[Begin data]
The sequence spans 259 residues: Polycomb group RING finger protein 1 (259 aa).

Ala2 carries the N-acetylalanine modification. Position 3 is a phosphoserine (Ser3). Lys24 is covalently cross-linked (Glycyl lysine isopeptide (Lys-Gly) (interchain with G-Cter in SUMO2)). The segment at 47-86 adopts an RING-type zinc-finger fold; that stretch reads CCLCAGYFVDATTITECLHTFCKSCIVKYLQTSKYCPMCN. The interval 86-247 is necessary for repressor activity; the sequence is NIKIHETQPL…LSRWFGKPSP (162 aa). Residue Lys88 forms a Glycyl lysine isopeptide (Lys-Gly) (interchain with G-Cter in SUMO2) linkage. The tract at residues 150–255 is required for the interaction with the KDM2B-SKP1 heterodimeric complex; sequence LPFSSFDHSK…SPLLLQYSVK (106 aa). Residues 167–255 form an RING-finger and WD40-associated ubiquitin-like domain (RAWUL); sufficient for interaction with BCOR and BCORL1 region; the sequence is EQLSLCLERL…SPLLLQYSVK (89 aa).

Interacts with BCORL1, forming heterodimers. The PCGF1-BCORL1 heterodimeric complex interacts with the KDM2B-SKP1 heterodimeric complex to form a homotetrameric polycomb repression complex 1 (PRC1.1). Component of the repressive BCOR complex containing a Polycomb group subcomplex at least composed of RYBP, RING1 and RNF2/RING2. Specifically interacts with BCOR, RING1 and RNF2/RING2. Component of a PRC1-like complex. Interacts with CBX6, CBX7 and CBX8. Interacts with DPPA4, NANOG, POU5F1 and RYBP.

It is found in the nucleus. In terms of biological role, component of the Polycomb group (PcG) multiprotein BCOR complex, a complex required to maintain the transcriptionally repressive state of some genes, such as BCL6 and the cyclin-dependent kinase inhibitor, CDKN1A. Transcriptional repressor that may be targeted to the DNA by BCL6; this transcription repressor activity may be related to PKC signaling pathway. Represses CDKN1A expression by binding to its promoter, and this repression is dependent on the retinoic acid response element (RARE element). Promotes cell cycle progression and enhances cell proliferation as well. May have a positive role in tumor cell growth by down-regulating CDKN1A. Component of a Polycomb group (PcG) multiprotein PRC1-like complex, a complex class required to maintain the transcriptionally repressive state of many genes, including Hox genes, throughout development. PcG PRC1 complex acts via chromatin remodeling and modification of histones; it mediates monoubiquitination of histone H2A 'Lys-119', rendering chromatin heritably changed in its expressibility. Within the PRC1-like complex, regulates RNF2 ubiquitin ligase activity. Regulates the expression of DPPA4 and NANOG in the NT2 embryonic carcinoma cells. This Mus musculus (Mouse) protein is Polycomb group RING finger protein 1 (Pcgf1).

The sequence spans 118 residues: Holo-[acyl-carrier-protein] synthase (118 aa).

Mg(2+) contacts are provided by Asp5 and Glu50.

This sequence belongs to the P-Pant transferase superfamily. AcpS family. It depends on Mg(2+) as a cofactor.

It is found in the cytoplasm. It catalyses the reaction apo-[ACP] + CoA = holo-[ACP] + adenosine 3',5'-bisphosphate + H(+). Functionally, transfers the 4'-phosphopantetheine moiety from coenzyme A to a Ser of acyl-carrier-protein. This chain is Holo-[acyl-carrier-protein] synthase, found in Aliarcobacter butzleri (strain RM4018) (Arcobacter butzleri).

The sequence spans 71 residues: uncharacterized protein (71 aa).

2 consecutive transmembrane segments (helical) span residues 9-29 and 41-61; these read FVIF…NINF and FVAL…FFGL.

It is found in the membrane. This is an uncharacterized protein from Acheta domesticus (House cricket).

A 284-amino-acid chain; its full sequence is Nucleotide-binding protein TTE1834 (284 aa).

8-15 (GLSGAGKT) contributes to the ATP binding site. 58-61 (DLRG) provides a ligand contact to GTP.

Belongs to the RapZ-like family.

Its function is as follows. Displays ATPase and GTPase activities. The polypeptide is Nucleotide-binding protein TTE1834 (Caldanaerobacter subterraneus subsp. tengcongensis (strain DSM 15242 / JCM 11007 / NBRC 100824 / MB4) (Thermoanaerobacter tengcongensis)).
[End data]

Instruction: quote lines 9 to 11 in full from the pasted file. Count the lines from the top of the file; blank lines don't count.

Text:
The sequence spans 71 residues: uncharacterized protein (71 aa).

2 consecutive transmembrane segments (helical) span residues 9-29 and 41-61; these read FVIF…NINF and FVAL…FFGL.

It is found in the membrane. This is an uncharacterized protein from Acheta domesticus (House cricket).